Birch said OMB’s niche is its family-friendly atmosphere with approachable lager beers, a drink favored by the 10-year swing and growing in popularity once again.

To insulate themselves from rapidly changing interests, breweries have to adapt to the changing trends and stay ahead of them. 

Whether that be adding food, expanding their portfolio of available drinks or obtaining a liquor license to appease non-beer drinkers, breweries have to be ahead of the curve to insulate themselves from rapidly changing trends.

Breweries and the importance of community

With Charlotte’s increase in jobs and a young, upwardly mobile demographic with disposable income, Birch believes there is plenty of room for breweries to continue to grow.

The breweries that stay, however, might look a little different than what we’ve seen in the past.

The only cap Glunt foresees in the industry is with local breweries hoping to expand their reach regionally. 

Starting small with the intention to grow into a regional-type brewery is an incredibly difficult entry point, he said.

With the number of breweries already established in Charlotte with a loyal following, newcomers have to be either exceptionally innovative or have deep pockets to last here, McKenzie said.

Even then, he has developed a wait-and-see approach over the years toward larger breweries attempting to find a place for themselves in Charlotte. 

Several popular breweries have announced a coming move to Charlotte only to never follow through.

Starting and staying small might be the way to go, according to McKenzie. Neighborhood breweries that have established themselves within a community for the sheer purpose of providing locals with a place to enjoy beer are the ones that will stay instead of big businesses focused on returning capital for their investors.

“I would be hard-pressed to see anything huge like that open in Charlotte that’s not already here,” he said.

Towns outside of the Charlotte area like Waxhaw, Huntersville and Lake Norman have also begun opening their own local breweries, cutting off a customer base that used to drive into Charlotte on the weekends.

a portrait of an employee inside the Olde Mecklenburg Brewery's facility.
A throwback photo of the early days at Olde Meck’s first facility. (Courtesy of OMB)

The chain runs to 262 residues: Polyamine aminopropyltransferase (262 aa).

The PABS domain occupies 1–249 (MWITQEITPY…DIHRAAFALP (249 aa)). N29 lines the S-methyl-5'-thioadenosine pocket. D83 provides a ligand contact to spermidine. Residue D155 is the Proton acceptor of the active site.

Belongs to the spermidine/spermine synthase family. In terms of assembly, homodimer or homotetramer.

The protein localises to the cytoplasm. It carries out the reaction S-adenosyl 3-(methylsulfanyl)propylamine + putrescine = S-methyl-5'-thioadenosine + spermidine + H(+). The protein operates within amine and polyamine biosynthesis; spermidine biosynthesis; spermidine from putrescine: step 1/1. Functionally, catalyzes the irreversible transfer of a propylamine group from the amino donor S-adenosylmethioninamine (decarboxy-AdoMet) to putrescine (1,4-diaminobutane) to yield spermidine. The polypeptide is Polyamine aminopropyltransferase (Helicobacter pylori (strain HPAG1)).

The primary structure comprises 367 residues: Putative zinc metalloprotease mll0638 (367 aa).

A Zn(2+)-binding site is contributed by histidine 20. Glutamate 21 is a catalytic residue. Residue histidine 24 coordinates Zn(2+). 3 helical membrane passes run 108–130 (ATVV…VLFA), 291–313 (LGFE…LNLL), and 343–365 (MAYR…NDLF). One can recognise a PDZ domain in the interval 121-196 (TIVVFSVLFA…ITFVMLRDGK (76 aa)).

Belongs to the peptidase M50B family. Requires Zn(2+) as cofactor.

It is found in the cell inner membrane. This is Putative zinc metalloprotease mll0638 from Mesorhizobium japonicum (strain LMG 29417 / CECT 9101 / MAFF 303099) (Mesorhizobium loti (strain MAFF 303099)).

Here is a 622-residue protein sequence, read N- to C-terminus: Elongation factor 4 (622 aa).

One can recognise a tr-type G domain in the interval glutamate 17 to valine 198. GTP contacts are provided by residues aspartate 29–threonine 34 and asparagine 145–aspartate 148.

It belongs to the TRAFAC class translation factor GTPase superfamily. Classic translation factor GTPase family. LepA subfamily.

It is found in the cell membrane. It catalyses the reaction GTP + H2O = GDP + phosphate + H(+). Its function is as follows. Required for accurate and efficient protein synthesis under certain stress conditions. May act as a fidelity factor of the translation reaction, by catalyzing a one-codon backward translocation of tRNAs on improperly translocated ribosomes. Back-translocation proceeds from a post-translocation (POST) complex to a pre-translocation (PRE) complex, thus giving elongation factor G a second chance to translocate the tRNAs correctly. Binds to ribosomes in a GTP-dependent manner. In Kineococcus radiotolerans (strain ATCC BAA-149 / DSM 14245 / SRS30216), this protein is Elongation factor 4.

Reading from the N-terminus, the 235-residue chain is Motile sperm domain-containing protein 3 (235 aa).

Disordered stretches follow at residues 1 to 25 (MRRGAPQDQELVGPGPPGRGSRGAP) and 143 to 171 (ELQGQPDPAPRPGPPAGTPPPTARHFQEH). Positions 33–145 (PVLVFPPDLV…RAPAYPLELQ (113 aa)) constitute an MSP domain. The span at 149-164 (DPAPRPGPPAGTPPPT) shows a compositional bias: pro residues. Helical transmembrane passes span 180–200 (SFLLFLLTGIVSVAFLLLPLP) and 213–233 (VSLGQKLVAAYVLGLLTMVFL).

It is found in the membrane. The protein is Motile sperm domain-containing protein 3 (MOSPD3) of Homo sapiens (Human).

This new organic growth over capital-driven business model breweries are moving toward is more sustainable, McKenzie said. 

It’s more tied in with its community, makes good beer and is just as enjoyable on a Tuesday night as it is on a Saturday night.

Yes, Charlotte does have a large number of breweries. But, as McKenzie said, what other industry is doing things for the community like they are?

“Breweries serve [a community] purpose,” Glunt said. They house neighborhood meetings, run clubs, figure drawing classes and give family and friends a place to sit down and enjoy each other’s company.

“I think that craft beer is alive and well,” McKenzie said. “But I think we’re just going to see more of a smooth sailing without any more explosions … [like] seven or eight years ago.”

So before you go dancing on the grave of another fallen brewery or lament the birth of a new one, remember that craft beer is mimicking the path of the generation that infamized it. Past its rambunctious early years, McKenzie said craft beer is finally moving on to its middle-age phase, settling in and enjoying life.

And as for public perception, Stirewalt hopes folks will begin to see breweries for what they are: an incubator for Charlotte’s cultural scene.

“What I want people to remember is, in Charlotte, we went through a time where you had venues like Tremont and places closing, we haven’t supported the arts as a city as much as we should, but I think breweries do,” he insisted. “I do want people to remember that brewing is now a culture in Charlotte. And supporting that culture helps grow other scenes, because breweries are the ones investing in your local artists, your sciences, other ways to strengthen the community, visual arts, all that stuff. This is what we’re doing for the community. Let’s step back and thank our breweries.”

Ryan Pitkin contributed reporting to this story.